Kepler habitable

Tuesday, August 30, 2011

'Doomsday' Comet Elenin may be disintegrating - National Space news |

Much has been made of Comet Elenin on the Internet, namely a giant production about how the comet may just be on a collision course with Earth, just in time for 2012. Well, for anyone starting to get nervous, don't, as it is an established fact that Comet Elenin will not come all that close to earth, missing us by several million miles. However, doomsday aside, the comet is in the news again as it may actually be disintegrating.

Every night, astronomers, mostly amateurs, are monitoring and photographing the comet. In the past few days, some strange things have been taking place in regards to this cosmic visitor from the distant reaches of the solar system. So, what's been going on in space? To start with, the comet has dramatically dropped in brightness. Another, more telling sign: the comet's coma has elongated, which may hint at a disintegrating nucleus.

And all of it has been chronicled online.


On the Southern Comets website, webmaster Michael Mattiazzo has been chronicling the comet's appearance through photographs, which appear on his main homepage, just scroll about a quarter of the way down to get to the Elenin section. Obviously, it does not require a degree in astrophysics to see that the comet is indeed changing, with the elongated coma being the most obvious difference between the new and older images.

While not conclusive proof of anything, Mattiazzo has gone so far to say that the comet is breaking up and, in all probability, won't survive a close passage to the Sun, which is going to take place in early September.

Want to see the comet before it breaks apart? Well, you'll have to move to the Southern Hemisphere to do so as the comet is currently invisible from Cleveland's Northern half of the Earth. If the comet does survive perihelion (close approach to the Sun), it will appear in the Northern Hemisphere's morning sky come the very end of September. Unfortunately, this does not appear likely thanks to the latest observations.

Want to hear about a comet that you can see from Cleveland? Well, there's Comet Garradd, which is very well placed for early evening viewing right now.

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Tuesday, August 23, 2011

DC / Virginia Earthquake Aftermath - YouTube

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Sunday, August 7, 2011

Flooding in North Carolina Video

Flash floods ripped through Charlotte, N.C., on Friday, damaging roofs, tearing down sheds and leaving two people dead. Then the water receded almost as quickly as it rose.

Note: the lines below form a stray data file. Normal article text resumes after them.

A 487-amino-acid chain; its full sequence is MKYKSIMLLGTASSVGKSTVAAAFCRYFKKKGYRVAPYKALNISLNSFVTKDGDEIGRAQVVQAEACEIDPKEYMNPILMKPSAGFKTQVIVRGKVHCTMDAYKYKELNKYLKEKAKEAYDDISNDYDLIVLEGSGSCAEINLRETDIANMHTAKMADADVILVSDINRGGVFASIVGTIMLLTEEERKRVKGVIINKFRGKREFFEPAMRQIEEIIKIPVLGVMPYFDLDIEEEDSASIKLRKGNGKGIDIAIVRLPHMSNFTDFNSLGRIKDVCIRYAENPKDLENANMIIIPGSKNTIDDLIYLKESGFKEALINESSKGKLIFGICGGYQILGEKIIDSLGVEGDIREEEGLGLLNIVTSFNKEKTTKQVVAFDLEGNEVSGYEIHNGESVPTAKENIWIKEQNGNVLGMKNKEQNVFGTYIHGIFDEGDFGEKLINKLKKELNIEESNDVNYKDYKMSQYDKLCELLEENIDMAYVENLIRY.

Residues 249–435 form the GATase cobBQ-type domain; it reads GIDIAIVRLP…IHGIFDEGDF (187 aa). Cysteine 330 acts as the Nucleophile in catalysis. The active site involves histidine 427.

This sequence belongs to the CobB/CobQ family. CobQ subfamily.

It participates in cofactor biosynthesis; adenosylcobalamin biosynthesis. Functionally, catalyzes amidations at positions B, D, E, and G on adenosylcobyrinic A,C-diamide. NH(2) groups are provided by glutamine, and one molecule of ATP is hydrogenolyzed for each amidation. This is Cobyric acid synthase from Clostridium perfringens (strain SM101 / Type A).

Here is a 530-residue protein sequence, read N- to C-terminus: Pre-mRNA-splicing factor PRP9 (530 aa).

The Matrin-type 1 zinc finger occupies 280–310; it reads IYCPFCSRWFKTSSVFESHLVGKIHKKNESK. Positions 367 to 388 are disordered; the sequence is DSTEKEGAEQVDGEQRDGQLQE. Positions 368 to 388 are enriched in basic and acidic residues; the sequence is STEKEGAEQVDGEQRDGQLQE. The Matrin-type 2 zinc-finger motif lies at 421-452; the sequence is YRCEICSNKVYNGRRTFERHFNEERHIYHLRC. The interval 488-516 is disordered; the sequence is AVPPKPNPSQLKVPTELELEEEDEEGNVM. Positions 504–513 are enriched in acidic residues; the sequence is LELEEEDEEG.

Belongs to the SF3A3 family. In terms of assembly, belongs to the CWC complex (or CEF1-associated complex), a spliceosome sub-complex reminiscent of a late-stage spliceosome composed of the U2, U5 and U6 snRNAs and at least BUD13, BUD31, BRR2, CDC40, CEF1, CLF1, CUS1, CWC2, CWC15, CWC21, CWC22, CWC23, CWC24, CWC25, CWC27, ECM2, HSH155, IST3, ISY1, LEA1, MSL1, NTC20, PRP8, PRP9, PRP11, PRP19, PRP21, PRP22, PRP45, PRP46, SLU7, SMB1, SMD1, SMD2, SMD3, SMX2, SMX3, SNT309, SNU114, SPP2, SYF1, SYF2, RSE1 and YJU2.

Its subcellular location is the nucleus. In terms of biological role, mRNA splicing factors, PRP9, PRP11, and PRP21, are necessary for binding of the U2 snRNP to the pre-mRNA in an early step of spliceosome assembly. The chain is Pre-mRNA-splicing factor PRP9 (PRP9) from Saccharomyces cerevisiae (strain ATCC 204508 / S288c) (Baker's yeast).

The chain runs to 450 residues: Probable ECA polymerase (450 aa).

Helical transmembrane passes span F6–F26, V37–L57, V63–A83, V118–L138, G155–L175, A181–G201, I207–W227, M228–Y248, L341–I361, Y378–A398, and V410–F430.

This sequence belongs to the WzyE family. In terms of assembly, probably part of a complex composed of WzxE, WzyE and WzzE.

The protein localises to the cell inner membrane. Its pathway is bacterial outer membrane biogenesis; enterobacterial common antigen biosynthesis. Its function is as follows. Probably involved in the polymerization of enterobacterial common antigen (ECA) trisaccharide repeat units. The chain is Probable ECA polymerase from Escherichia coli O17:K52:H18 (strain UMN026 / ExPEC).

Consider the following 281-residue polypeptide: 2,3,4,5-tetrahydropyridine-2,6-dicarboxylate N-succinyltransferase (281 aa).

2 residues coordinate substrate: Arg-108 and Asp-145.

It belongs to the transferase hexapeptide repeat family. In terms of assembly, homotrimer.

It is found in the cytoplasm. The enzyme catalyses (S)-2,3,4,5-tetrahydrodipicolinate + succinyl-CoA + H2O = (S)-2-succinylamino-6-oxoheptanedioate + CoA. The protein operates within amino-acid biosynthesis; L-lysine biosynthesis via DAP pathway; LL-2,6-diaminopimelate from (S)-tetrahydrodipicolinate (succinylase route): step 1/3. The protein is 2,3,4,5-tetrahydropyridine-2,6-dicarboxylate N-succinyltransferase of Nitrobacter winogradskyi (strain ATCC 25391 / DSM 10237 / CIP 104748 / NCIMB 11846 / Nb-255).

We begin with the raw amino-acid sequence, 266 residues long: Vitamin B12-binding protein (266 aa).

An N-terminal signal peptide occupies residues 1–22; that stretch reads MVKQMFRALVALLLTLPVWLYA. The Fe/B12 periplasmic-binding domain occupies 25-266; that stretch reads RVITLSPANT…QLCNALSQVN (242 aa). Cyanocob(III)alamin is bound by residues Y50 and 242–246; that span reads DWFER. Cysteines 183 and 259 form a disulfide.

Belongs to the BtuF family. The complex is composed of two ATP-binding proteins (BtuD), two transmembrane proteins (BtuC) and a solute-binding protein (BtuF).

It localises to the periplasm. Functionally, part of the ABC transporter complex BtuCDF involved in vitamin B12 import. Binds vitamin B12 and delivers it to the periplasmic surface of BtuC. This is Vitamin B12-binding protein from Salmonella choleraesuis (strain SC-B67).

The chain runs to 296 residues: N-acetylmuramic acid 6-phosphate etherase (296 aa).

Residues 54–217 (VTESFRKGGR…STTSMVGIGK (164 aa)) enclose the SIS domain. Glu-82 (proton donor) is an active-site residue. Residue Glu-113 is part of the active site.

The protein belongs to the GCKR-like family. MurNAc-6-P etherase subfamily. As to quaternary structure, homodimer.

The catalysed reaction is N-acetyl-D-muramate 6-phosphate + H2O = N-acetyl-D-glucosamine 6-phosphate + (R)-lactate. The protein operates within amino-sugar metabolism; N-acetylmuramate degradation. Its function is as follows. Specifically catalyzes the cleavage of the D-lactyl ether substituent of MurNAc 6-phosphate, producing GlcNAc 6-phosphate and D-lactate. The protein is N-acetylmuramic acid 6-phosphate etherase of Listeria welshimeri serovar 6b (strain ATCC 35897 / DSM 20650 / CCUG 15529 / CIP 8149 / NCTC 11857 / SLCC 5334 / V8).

One victim was identified as Gracie Nell Johnson, 43, who the police said ran into a creek after fleeing a Burlington Coat Factory store, where she had been trying to shoplift. Ms. Johnson’s body was found Friday. The police said a second person ran into the creek at the same time.

The police confirmed a second death on Saturday, but the identity was not released pending notification of the family.

WCNC-TV in Charlotte aired this report on Friday about Ms. Johnson, showing the store the police say she fled and the creek where she drowned. The video also interviews a man identified as her husband and reports that the second drowning victim was the couple’s daughter. Officials would not confirm that assertion, nor would they say whether the victim found Saturday was the person who went missing with Ms. Johnson.


Mark Basnight, a spokesman for the Charlotte Fire Department, said that the city received as much as four inches of rain on Friday, and that his department responded to more than 30 calls for rescues in a four-hour period from people stranded in homes and cars. Several neighborhoods were also evacuated. The American Red Cross said in a statement that at least 80 houses had been damaged, and that the number was expected to grow.

“The Charlotte-Mecklenburg area is prone to flash floods the way the Southwest is prone to wild land fires,” Mr. Basnight said. “Especially in the urban areas.”

This report from WBTV-TV, a CBS affiliate in Charlotte, shows people wading through water that is above waist level and shows cars struggling through what look like murky rivers.

This video, which WCNC says was recorded on a cellphone by a man named Erik Slemon, shows water pouring through the ceiling of the Embassy Suites hotel where Mr. Slemon and his father, Allan Goldberg, were staying. Water streams over furniture and a television, and onto the floor, until a piece of the ceiling comes crashing down. WCNC said that no one was injured at the hotel.